When Mom is away, the garden will play…

Errrr, grow? And grow it did!  For all the garden abuse that I’ve dished out this September, my gardens have forgiven my transgressions and are loving me/us back never the less.  After a short (but very recharging) vacation, I came back to find these lovely surprises in my garden, some of which are new (and SUPER exciting) to us.

Giant okra, red peppers, green pineapple tomatoes and some new treats: Asparagus Yardlong beans, Snow peas and a Fire & Ice radish.

Giant okra, red peppers, green pineapple tomatoes and some new treats: Asparagus Yardlong beans, Snow peas and a Fire & Ice radish.

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Labor of love this Labor Day weekend

I hope if you are stateside, that you got to enjoy a lovely and long Labor Day weekend.  We spent a significant portion of our weekend getting our first round of fall crops into the ground.  Here in the South, you’ve got to learn to love to sweat in order to have any gardening success I think.  Even in the early mornings in Atlanta, the humidity at the very least is heavy enough you could cut it with a knife.  Thusly, our Lovingly Grown garden is absolutely a labor of love in order to have us keep plugging along at it.

Here is a glimpse of what is currently planted in our garden (and when we planted it):

Bed 1: red beets, chioggia beets, golden beets, watermelon radishes, fire and ice radishes, parsnips, neon lights swiss chard, red russian kale, broccoli, rainbow carrots, purple dragon carrots, pumpkins, asparagus beans, and some leftover haricot verts.

Bed 1: red beets, chioggia beets, golden beets, watermelon radishes, fire and ice radishes, parsnips, neon lights swiss chard, red russian kale, broccoli, rainbow carrots, purple dragon carrots, pumpkins, asparagus beans, and some leftover haricot verts.

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Gad-ZUKES (and squash) and good-bye!

Squash overload!  Zucchini up to your eye balls!  Freezing them, canning them, baking them, giving them away!  Yeah, these things didn’t happen in our little garden this year.  Our first go with summer squash and zucchini was cut violently and prematurely short.  But in gardening, these things do happen.   Luckily we were able to learn some about these versatile beauties before our run was up.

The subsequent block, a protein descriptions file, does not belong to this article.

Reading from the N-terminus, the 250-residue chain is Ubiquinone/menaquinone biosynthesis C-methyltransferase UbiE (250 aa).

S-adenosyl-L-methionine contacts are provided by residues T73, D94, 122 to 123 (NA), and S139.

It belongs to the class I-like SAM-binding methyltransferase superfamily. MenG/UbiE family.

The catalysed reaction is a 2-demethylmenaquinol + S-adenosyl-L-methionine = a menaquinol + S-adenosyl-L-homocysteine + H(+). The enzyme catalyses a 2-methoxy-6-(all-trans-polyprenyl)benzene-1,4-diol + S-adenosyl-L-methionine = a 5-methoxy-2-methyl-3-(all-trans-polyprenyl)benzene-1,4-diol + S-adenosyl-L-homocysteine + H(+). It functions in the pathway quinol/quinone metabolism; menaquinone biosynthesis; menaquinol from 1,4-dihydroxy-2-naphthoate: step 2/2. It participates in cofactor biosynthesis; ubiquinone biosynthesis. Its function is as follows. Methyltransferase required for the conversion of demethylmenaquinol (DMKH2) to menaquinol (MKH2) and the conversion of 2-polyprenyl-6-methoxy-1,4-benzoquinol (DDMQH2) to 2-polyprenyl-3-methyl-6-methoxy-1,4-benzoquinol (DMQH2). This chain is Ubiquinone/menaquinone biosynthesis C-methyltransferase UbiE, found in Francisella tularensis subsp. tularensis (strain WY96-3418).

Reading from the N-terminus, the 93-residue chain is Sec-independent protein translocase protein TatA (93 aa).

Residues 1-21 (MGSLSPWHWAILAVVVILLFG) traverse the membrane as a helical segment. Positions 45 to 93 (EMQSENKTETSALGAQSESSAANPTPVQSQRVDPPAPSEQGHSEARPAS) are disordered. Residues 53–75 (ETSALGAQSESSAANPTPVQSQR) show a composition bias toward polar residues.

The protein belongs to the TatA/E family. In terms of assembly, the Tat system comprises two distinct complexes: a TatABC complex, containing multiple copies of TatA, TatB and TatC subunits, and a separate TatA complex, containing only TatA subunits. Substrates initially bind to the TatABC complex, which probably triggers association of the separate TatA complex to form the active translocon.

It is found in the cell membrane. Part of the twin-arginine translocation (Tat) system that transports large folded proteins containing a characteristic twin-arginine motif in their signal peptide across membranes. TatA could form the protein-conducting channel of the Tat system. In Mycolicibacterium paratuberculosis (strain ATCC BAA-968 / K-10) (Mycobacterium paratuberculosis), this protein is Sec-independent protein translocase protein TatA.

Male squash blossom with nearby female yellow squash.

Male squash blossom with nearby female yellow squash.

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A boring monster heartache.

I’m convinced that one of the hardest things to learn as a gardener/farmer is that no matter how hard or long you try, you will fail at growing something at some point in time.  And it appears that it doesn’t matter how good at growing you are, failure will happen.  But if this is the case, then why does it still hurt so much?  Maybe because more often than not, the flop was totally out of our control.  Mother Nature got the better of our garden.  Maybe its because we only had a small number of the plants leaving us empty handed in the wake of the loss.  Or possibly its the time and energy and nurture we give to tending our garden babies in hope of a delicious and prolific reward at the end.  Whatever the reason is for you, you aren’t alone.  Operator errors and Mother Nature disasters happen to all of us, and most recently it happened to the one zucchini plant (and one squash plant) I was growing.

svb zuke wilt

Wilted zucchini plant

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Glorious Okra Flower

Couldn’t resist quickly sharing this. Finally caught an okra flower fully open and in all it’s glory! Pollinated too! Enjoy!

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“The glory of gardening: hands in the dirt, head in the sun, heart with nature. To nurture a garden is to feed not just on the body, but the soul.”
-Alfred Austin

Someone dear to me sent this quote to me this week.  And it meant the world to me.